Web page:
August 8, 2016 Comments Off on Ax and Lilac By Kirsten Webb
Ax rides around on a rusty bicycle with an enormous cardboard box around her, full of everything she needs. “Like some kind of wheelie-snail,” the man who sets fire to the wicks in the streetlamps grumbles when he sees her. The box has a waist-sized hole cut out of the bottom so that Ax can stick her legs through it to pedal. Pasted to the inside of the box are hundreds of sheets of paper, thousands, bunched and torn and stacked like layers of skin. Sometimes Ax gets off her bicycle, tottering until the box steadies, then she sits down on the ground, where there, inside the box, she scribbles down the thought she’s just had. Catches and carves it hard into paper. Then she glues it up with the rest. Slaps it onto the wall. Gets to her feet. Balances her cardboard world around her. Pedals away.
Lilac’s memory is white sound, grey space, blurred images of equal quality and saturation. He had once moonlit as a sculptor who twisted wires and affixed them to dangling steel balls in a likeness of the universe, but now, that’s faded too, and his hair has grown long.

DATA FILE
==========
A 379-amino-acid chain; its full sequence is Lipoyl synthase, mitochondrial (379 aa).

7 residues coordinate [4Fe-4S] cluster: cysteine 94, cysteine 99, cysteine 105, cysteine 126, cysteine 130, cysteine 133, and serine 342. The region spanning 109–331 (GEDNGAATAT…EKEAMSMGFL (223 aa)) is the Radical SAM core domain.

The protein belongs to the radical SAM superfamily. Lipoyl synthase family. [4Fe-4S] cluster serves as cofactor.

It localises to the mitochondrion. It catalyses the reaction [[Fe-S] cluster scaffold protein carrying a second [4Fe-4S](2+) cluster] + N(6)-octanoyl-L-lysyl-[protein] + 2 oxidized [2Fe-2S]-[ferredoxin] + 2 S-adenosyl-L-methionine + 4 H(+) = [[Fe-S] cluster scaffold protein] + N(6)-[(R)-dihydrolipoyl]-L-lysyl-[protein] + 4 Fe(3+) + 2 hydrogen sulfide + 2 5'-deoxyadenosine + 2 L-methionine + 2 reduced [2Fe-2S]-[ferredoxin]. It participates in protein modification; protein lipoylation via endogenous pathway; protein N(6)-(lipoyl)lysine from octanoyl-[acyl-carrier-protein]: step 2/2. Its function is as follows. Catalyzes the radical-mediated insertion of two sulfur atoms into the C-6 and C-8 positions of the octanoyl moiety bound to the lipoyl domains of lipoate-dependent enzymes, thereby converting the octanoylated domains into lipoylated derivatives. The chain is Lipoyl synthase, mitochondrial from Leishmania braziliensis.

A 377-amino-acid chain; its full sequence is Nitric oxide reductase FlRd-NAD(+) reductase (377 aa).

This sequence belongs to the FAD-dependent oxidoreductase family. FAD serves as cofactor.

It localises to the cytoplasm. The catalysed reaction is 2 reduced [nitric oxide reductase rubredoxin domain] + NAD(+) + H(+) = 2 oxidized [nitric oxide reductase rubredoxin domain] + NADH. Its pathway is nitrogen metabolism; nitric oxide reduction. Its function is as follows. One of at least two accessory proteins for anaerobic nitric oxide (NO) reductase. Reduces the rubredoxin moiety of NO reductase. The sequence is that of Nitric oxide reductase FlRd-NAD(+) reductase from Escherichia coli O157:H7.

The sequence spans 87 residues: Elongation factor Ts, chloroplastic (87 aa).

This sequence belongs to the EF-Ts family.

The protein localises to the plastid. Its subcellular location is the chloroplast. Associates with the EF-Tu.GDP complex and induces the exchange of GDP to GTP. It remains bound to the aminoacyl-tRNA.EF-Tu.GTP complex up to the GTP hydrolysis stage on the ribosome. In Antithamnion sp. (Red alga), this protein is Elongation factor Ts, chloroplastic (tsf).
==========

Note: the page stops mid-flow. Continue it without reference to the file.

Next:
Every night while Ax is curled up asleep in her portable cardboard hovel, Lilac creeps up to it, takes a few scraps of paper, and then walks away quickly down the block. In a narrow shadowed alley with Ax’s words in his lap, he sits and reads them aloud. He tries to enter them, for if he could, they’d enter him too and fill his blood with the certainty it had forgotten it was missing. Lilac doesn’t tell Ax about this. He doesn’t tell her anything. He grows his hair and reads.
Soon the layers of papers in Ax’s box become thick, deep, giant scabs of memory. She has only a tiny portal to see through, and she tries not to crash into lampposts and stop signs. The bicycle creaks like old bones. The box sags.
Early one morning, the air barely breathing, Ax runs out of paper. Unable to burrow out of the tangle of words, she begins to write on herself. Lilac creeps up to the box, and quietly, so quietly, he begins to push papers aside until he can see the scrawling on her skin. He needs to see what’s past it, needs to dig beneath and speak Ax’s words straight into her without the interruption of skin and bones rattling against each other. He will bypass the machinery, the bureaucracy, so that he becomes indistinguishable from her subconscious. Lilac begins to slice into the box, slowly, his eyes wild, his mouth agape.
Ax’s eyes open. She looks straight at him.
© 2016 Kirsten Webb
Kirsten Webb is a writer, artist, sound-maker, adventurer, and Yale graduate based in northwest Oregon. Her writing has appeared in Ode/The Intelligent Optimist, Elephant Journal, and Short, Fast, and Deadly. http://innervisible.wordpress.com